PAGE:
A few months ago I looked at negative emission technologies, and the various ways to draw CO2 out of the atmosphere. Lots of work is going into machines that can absorb CO2 from the air, but we are surrounded by natural negative emission devices already: trees. One of the most straightforward carbon storage strategies is to let trees absorb carbon, and then make things out of the wood. When wood is made into furniture or into buildings, that carbon is locked up for the life of the object.
It’s not just trees and timber either. There are lots of ways we can lock up carbon in biomass. Modcell is a company that makes modular eco-buildings. They aim to create carbon neutral buildings by storing carbon in timber frames and cladding, straw insulation, hemp, and compressed straw board.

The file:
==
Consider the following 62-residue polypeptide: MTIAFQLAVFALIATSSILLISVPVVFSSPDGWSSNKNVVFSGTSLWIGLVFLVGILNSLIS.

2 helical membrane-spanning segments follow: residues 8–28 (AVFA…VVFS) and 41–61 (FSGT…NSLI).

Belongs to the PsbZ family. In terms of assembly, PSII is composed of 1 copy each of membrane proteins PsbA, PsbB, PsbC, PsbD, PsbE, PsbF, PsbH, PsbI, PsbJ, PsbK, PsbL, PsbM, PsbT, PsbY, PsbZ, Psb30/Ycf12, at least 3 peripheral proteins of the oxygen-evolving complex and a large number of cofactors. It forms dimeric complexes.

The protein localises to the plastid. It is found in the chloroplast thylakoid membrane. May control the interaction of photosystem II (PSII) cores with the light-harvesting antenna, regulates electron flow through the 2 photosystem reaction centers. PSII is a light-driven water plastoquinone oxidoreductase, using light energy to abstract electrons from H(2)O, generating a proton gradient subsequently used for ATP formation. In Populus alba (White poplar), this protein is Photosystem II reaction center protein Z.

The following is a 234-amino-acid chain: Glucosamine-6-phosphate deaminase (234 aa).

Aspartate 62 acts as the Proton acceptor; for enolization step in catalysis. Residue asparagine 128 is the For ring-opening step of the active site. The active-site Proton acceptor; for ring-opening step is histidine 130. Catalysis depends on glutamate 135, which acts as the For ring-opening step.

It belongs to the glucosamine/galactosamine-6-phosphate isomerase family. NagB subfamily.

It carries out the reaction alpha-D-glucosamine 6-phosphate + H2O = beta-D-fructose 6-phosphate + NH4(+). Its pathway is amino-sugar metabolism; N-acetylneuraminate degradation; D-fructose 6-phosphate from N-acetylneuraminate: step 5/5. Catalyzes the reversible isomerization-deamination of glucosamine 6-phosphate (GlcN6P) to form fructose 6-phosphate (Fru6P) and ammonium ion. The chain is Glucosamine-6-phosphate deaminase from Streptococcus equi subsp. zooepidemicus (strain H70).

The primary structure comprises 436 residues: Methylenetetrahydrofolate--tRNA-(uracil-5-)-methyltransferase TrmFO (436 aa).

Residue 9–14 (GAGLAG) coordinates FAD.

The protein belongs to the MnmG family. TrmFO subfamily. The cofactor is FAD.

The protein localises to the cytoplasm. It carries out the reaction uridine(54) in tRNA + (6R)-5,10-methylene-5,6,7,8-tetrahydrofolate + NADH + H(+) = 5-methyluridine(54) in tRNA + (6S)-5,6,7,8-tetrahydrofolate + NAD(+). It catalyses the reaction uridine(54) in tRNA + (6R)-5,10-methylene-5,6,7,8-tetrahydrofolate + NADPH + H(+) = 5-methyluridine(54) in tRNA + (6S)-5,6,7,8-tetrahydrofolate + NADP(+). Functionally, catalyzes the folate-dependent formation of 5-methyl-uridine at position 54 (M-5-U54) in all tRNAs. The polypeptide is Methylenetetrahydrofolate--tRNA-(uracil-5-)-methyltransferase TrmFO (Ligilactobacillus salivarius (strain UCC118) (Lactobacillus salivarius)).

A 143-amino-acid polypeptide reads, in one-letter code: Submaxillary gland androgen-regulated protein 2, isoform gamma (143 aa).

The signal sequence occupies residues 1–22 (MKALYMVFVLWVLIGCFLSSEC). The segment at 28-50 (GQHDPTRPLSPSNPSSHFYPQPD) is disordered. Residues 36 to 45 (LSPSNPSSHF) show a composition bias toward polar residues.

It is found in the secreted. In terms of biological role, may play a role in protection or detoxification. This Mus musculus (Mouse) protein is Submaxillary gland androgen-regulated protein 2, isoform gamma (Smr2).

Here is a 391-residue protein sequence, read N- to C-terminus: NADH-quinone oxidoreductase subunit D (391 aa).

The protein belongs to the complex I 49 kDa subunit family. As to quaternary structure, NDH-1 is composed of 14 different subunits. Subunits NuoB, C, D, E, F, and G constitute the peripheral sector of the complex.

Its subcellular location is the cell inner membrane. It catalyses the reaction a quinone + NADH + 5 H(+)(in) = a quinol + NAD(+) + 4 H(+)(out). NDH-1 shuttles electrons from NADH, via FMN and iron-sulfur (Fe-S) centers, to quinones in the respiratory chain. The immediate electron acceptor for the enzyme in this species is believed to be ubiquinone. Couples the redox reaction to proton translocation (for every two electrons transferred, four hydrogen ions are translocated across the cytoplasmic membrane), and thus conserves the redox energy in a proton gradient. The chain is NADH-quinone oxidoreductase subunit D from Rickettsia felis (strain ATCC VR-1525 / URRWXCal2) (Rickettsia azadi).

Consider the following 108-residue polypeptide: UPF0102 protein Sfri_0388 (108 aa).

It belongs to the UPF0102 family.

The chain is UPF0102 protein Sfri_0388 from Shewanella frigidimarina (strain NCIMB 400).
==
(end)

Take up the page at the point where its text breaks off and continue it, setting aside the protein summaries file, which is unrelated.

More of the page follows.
How much carbon can you store that way? Real World Visuals recently came up with a visualisation of how much CO2 could be banked in a simple wooden cabin. With each bubble representing a kilo of CO2, here’s the result: